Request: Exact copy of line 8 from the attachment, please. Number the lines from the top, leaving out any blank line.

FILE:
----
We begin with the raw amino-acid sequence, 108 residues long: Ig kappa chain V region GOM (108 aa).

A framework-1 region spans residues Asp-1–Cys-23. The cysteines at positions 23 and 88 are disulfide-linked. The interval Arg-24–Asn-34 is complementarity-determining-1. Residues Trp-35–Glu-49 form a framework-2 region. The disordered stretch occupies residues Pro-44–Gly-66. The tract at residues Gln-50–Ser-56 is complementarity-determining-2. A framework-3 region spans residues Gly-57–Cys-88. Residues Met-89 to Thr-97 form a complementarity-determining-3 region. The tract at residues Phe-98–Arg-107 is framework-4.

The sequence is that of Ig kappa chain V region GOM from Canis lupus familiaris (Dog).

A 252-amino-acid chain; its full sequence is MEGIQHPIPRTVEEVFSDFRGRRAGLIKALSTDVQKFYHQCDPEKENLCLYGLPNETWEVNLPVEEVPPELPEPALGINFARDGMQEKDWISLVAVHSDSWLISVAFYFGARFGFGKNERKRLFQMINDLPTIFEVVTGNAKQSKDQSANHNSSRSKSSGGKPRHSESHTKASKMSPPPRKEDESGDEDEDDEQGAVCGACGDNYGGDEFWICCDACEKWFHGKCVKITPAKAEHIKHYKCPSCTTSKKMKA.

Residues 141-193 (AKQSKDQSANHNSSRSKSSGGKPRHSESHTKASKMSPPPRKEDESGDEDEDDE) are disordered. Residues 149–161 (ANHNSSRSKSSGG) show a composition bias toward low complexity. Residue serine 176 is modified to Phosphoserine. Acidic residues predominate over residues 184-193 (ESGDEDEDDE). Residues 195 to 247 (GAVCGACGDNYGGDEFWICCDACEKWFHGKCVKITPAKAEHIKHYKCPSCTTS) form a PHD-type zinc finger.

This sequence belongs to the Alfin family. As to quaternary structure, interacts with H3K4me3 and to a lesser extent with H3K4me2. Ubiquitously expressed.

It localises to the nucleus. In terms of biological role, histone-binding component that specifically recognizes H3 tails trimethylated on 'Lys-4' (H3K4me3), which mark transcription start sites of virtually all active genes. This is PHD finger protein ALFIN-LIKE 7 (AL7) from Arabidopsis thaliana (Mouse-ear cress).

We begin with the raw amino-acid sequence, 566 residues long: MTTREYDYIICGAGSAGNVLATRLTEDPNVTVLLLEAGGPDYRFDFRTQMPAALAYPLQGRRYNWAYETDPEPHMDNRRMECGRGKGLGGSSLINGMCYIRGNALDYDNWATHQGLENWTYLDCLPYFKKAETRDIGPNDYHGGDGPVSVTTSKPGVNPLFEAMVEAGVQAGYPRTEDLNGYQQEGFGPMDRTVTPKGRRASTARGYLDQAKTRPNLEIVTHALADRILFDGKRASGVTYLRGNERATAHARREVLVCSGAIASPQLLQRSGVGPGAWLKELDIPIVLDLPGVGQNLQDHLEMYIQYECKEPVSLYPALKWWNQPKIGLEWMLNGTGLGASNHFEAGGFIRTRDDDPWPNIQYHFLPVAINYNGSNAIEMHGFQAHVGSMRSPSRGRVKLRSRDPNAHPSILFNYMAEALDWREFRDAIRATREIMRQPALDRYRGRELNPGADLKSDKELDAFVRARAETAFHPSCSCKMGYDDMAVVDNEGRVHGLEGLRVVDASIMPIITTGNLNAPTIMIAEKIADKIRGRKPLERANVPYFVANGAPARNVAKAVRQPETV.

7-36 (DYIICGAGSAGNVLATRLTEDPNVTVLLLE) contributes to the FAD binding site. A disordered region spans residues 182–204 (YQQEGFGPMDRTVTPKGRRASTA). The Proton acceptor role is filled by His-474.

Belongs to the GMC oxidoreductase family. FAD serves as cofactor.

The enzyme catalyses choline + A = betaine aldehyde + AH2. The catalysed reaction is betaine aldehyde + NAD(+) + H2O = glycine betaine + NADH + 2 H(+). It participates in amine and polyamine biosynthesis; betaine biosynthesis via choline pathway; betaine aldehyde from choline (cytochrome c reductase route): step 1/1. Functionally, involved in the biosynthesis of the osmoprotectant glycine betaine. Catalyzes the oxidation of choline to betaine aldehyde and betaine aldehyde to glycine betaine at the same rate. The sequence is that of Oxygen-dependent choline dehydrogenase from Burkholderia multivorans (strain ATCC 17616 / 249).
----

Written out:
We begin with the raw amino-acid sequence, 566 residues long: MTTREYDYIICGAGSAGNVLATRLTEDPNVTVLLLEAGGPDYRFDFRTQMPAALAYPLQGRRYNWAYETDPEPHMDNRRMECGRGKGLGGSSLINGMCYIRGNALDYDNWATHQGLENWTYLDCLPYFKKAETRDIGPNDYHGGDGPVSVTTSKPGVNPLFEAMVEAGVQAGYPRTEDLNGYQQEGFGPMDRTVTPKGRRASTARGYLDQAKTRPNLEIVTHALADRILFDGKRASGVTYLRGNERATAHARREVLVCSGAIASPQLLQRSGVGPGAWLKELDIPIVLDLPGVGQNLQDHLEMYIQYECKEPVSLYPALKWWNQPKIGLEWMLNGTGLGASNHFEAGGFIRTRDDDPWPNIQYHFLPVAINYNGSNAIEMHGFQAHVGSMRSPSRGRVKLRSRDPNAHPSILFNYMAEALDWREFRDAIRATREIMRQPALDRYRGRELNPGADLKSDKELDAFVRARAETAFHPSCSCKMGYDDMAVVDNEGRVHGLEGLRVVDASIMPIITTGNLNAPTIMIAEKIADKIRGRKPLERANVPYFVANGAPARNVAKAVRQPETV.